Image A Sound A+ Extras B+
"Join or Die," "Independence," "Don't Tread on Me," "Reunion," "Unite or Die," "Unnecessary War," "Peacefield"
JIMMY CARTER MAN FROM PLAINS
***/**** Image A Sound A+ Extras A
directed by Jonathan Demme
by Ian Pugh It's hardly anything new to explore the professional brilliance and personal failings of those upon whom history has bestowed the title of Greatness, but Tom Hooper's epic miniseries John Adams bucks genre expectations by refusing to keep us at arm's length with a standardized character archetypally flawed, deigning to present us instead with an actual human being. Certainly it forges an entry point in dismissing the sense of harmonious unity we usually attribute to those early American leaders: marvel as the opinion Adams (Paul Giamatti, a delightfully bitter pill) holds of stoic, wooden George Washington (David Morse) sours from respect to resentment; smirk as he barely hides his contempt for the hedonistic Ben Franklin (Tom Wilkinson) and his platitudinous adages; shock as he is too late in realizing the treachery orchestrated by that prick Alexander Hamilton (Rufus Sewell). But it's not enough to tear down romantic icons by having General Washington--who looks as if he's leapt out of a Stuart painting--crack one of his false teeth at breakfast. "Bed, both'a ya!" Adams shouts at his children shortly after witnessing the bloody aftermath of the Boston Massacre, and suddenly the shroud of tall tales collapses in a single powerful blast from a man who may represent the antithesis of any preconceived notions we have about the era of powdered wigs and stockings.
It's in that brusque moment that John Adams unveils its intentions. Calling it a chronicle of the first fifty years of United States history through the eyes of its least-known Founding Father would be doing it a great disservice. Although it demonstrates the creation of a country to be a messy affair, John Adams is primarily the story of a man who attempted to translate his fears and pet obsessions into a system of government with the aid of his brilliant, even-tempered wife (Laura Linney, dignified and heartbreaking)--and, furthermore, how those desires changed over the years, often in the face of perceived victories. When we meet Adams, he takes on the unenviable task of defending the British perpetrators of the Massacre because he believes strongly in the right to counsel. Once the Revolutionary War is over and he has become the Vice-President of the newly-minted United States, he's futilely insisting that the leader of the executive branch should be granted a few more honorifics if it is to be taken seriously in a world of monarchs and empires. It strikes me that films like The Queen labour to deliver a similar treatise on how the most progressive among us are destined to lose sight of the future with the passage of time. John Adams manages to give that message credence by honing in on the dissolution and re-integration of Adams's family life: as Adams dicks around Europe during the Revolutionary War in a bid to acquire money and naval power for his budding nation, he grows ever more distant from his wife, while his sons splinter off into lives of diplomacy and drunkenness. The mutual sense of terror, passion, loneliness, and heartache is palpable; and who is there to blame, ultimately, but the call of history itself?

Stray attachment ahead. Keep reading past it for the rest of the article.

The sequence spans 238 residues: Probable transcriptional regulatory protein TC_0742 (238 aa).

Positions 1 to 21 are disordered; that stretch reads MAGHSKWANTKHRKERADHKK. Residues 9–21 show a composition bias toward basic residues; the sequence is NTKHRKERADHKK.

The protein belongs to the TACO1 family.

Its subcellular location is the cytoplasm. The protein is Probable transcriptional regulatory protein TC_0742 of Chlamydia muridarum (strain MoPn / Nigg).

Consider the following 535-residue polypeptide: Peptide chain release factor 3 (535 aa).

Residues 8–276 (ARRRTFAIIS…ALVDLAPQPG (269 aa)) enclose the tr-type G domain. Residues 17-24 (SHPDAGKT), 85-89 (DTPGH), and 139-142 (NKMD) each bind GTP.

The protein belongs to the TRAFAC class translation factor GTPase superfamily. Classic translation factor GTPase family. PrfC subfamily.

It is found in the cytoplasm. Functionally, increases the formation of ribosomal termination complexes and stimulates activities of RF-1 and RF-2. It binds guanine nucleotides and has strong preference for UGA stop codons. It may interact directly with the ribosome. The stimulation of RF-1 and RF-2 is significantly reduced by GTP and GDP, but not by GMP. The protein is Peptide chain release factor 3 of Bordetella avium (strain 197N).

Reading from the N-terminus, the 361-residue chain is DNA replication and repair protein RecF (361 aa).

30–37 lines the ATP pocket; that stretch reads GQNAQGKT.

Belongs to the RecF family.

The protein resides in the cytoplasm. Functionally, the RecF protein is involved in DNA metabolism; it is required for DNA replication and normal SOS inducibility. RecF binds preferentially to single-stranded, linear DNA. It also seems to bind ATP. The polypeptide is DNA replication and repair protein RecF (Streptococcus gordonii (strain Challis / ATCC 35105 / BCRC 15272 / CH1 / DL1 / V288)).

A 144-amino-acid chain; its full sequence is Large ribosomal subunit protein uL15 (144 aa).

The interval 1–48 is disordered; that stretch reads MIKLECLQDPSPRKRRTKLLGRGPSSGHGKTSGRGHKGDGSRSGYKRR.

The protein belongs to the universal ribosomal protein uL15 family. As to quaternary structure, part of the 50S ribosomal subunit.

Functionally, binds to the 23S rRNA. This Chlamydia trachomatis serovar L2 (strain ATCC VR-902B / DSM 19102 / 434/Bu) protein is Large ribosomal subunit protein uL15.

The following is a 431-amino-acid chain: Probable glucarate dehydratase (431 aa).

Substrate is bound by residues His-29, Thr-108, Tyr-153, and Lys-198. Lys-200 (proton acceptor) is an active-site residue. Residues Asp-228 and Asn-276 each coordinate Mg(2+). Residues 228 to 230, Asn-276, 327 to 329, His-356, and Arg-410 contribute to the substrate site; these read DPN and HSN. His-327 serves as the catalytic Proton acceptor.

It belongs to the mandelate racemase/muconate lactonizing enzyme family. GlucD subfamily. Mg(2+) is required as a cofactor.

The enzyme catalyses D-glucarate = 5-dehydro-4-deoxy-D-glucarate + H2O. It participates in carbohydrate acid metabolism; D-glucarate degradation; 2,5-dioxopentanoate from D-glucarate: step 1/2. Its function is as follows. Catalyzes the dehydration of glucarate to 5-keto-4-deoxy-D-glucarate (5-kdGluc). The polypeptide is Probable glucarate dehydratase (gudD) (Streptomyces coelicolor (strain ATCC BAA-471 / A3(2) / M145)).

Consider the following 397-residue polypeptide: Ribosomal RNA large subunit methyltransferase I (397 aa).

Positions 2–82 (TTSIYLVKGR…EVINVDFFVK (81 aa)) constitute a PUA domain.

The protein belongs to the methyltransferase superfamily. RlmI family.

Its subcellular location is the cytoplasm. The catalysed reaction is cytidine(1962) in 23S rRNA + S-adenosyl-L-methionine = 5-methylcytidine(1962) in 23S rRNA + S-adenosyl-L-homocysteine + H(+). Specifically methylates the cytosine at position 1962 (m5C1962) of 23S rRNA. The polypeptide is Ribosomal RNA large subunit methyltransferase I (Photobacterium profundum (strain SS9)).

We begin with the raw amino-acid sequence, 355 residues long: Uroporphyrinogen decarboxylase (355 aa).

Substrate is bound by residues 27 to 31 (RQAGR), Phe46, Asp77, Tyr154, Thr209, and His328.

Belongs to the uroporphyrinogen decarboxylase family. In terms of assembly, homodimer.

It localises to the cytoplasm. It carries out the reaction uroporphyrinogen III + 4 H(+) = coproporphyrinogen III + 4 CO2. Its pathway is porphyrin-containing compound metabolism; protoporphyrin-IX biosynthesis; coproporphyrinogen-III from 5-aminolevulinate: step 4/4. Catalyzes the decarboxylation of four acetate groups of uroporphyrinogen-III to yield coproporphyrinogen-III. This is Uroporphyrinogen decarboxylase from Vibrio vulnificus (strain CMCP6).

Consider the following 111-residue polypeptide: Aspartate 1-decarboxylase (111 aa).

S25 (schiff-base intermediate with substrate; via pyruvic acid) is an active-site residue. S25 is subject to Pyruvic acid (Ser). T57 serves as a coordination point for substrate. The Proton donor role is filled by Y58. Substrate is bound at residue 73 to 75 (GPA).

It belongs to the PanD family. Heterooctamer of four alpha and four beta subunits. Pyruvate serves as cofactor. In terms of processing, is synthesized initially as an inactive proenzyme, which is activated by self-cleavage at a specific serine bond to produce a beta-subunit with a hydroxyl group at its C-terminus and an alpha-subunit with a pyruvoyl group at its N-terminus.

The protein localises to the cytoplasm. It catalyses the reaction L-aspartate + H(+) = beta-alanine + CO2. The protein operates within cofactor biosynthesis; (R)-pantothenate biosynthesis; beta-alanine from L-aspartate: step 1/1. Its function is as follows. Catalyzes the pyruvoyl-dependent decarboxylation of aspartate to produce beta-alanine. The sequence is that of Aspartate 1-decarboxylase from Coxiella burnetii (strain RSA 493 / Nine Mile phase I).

If John Adams occasionally frustrates for skipping along its subject's lifetime, it does so only to remind of what little time we have to achieve what we want in life and to give our loved ones the attention they deserve. Adams's famous last words--paying tribute to Thomas Jefferson (Stephen Dillane) on the fiftieth anniversary of the signing of the Declaration, just hours after the man himself had died--are somehow lent extra weight by this interpretation, encapsulating everything the series has to say about regret. It may be an abstract reference to living in history beneath his successor's shadow, but their tumultuous friendship is presented without definitive conclusion--even though they become pen pals in their winter years in what appears to be a desire to mend wounds inflicted through years of distrust and political haranguing. Despite the greatness that men are capable of accomplishing, John Adams spends its final moments wondering whether it's worth the pain and misery.